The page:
Sociologists who favour the Marxist approach to explanations of crime concentrate on the exploitative nature of the capitalist society in which we live and how it propels individuals into a life of crime. Marxism is criticised by other theories who do not share their opinion on capitalism – this therefore means they do not share their opinion on crime and deviance. The traditional Marxist view on crime is that capitalism is a system based on greed, competition, materialism and consumerism and that this creates the conditions for crime.
They say that capitalism drives people to commit crime – crime is motivated by financial gain which is logical in a capitalist system, they also explain non-utilitarian crimes by saying they are caused by frustration with an unjust system. They believe that the capitalist system creates laws that seem to favour the working class and make them think the system is just but these are only put in place to placate them and give the appearance of fairness. Traditional Marxists also recognise that crime happens across all social strata’s and challenge the view that crime is a working class phenomenon.
However, corporate crimes are often ignored or treated more leniently even though they are actually more harmful and costly than street crime. Still, this take on crime can be criticised. There is too much emphasis on class inequalities in policing and law enforcement – they fail to recognise racial biases/discrimination. Their theory is also very deterministic, believing that criminals are driven to crime as victims of the corrupting capitalist system. This ignores real victims of crime. NeoMarxism is an approach that extends the Marxist theory.
They share the view that capitalist societies are characterised by inequalities in wealth and power between individuals and that these inequalities lie at the root of crime. However, NeoMarxists say that criminals are not passive victims of capitalism – they make a choice to commit a crime. NeoMarxists say that capitalism makes people choose to be criminal, that criminals are expressing their frustration at capitalist society by breaking the law. They also show a broader analysis than traditional Marxists that recognises gender and ethnicity inequalities as well as class.
Taylor, Walten and Young were NeoMarxists who created ‘a fully social theory of deviance’ which contains seven aspects that combine and build upon each other to create a fully social theory of deviance. Stuart Hall, a neomarxist, applied this theory to a study of mugging. He argued that the state manufactured a crime problem, justified strengthening its control over the population and certain groups such as young black men were heavily criminalised so they could be heavily controlled.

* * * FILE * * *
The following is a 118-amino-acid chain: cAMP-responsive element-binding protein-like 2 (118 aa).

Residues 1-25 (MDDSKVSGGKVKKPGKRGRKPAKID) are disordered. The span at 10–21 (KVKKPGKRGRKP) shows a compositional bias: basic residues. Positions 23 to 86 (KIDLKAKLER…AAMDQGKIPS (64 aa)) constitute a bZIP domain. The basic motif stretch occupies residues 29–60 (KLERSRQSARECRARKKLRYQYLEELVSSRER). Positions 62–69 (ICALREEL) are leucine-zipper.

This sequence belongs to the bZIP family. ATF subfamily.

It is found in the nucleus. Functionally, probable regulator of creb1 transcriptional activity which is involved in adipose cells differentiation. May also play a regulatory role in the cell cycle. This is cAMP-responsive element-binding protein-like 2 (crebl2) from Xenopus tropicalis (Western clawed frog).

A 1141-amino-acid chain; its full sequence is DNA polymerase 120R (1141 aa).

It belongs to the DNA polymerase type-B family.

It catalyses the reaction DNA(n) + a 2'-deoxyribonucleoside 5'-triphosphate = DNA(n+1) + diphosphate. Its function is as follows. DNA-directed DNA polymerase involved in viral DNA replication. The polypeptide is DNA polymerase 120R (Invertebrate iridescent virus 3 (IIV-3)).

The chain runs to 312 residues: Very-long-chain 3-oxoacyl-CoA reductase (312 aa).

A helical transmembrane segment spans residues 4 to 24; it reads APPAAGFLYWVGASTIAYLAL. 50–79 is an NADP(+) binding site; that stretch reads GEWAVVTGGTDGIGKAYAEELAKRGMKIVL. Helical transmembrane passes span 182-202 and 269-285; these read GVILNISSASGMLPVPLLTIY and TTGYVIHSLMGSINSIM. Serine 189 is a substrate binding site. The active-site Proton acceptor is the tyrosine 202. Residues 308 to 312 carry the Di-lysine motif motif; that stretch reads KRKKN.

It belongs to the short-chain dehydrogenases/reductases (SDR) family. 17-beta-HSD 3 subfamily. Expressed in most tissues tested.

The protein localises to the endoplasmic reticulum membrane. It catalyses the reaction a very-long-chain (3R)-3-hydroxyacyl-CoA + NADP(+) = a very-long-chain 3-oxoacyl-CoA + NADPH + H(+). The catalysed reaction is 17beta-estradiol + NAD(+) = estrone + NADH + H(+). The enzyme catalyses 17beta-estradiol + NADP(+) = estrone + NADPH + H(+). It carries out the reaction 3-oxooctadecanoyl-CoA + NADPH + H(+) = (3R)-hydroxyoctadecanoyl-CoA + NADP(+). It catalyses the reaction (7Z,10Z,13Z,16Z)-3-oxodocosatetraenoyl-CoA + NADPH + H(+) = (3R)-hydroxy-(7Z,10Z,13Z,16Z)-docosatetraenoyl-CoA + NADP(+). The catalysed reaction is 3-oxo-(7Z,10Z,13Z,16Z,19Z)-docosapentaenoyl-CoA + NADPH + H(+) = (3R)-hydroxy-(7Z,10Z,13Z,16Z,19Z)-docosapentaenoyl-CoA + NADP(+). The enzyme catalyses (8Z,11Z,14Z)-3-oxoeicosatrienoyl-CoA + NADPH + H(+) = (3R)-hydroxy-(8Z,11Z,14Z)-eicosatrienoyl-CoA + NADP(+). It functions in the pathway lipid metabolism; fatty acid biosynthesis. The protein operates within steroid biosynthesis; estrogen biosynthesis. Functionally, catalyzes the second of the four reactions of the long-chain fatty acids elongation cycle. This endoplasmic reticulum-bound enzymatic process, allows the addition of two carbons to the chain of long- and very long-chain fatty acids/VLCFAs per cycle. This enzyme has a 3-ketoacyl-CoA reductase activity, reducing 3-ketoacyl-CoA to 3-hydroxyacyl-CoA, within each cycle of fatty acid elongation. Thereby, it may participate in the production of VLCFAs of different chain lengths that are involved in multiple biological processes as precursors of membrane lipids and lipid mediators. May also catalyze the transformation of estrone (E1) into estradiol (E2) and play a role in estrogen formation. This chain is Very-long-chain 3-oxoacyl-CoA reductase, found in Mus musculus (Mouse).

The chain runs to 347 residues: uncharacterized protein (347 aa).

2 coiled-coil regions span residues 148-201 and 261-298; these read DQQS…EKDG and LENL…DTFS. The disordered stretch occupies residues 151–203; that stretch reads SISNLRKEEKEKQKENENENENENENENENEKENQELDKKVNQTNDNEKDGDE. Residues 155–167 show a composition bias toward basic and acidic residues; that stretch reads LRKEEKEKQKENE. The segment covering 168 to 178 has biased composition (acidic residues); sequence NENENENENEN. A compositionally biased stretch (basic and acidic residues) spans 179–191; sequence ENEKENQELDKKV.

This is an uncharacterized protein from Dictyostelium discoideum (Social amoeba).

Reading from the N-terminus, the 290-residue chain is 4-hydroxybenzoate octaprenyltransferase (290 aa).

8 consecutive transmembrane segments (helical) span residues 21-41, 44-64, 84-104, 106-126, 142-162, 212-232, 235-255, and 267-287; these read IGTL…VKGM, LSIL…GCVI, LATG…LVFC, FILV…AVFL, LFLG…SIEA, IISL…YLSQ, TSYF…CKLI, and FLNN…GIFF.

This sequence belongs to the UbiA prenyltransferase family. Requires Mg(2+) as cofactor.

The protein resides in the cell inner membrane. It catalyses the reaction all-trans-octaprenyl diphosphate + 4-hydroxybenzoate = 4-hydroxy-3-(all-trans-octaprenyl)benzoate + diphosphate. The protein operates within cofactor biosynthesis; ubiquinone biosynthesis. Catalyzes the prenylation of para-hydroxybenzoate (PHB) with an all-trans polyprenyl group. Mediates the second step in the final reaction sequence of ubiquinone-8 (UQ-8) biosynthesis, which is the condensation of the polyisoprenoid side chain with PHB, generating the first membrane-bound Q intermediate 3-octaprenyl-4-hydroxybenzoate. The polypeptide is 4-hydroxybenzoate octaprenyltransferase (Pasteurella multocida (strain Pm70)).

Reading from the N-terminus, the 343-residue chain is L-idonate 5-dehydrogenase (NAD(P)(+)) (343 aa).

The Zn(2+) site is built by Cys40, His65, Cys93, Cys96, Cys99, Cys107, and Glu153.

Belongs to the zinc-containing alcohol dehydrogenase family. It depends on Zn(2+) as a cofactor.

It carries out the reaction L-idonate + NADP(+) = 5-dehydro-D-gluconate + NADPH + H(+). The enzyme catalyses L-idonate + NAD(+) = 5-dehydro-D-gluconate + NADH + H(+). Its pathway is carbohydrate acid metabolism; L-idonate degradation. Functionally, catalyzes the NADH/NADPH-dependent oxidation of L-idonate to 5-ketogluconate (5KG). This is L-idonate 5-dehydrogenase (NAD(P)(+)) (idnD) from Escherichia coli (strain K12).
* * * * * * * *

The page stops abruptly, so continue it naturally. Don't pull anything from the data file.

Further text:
The NeoMarxist perspective on crime has been criticised for seeing the actions of the state and the agents of social control as solely serving the interests of the capitalist class, they ignore the ways in which the law works to protect the vulnerable. It also downplays the significance of crime and ignores the real victims of it. Left Realists describe themselves as socialists as they support the reform of society. They criticise Marxist perspectives on crime in the way that they present law and order policies/solutions.
They say that they are not realistic with the ‘proletariat revolution’ focus. Left Realists think that crime can be solved by improving policing, tackling the social causes of crime and by taking a multi-agency approach. Left Realists also argue that Marxists have focused too much attention on white-collar and corporate crime and by doing this have excluded other forms of crime. Left Realists think that all types of crime should be considered as serious and that street crime especially is a damaging and serious form of crime.
Lastly, Left Realists criticise Marxists focus on capitalism and say that while it is a factor, relative deprivation and individualism also cause crime. In conclusion, the greatest strength of this theory is that they recognise crime is present across all social strata’s. However, the theory focuses very much on capitalism and doesn’t take into account anything else. The theory has strong evidence supporting it such as Hall’s study of mugging. All in all, Marxism does provide a good understanding of crime and deviance.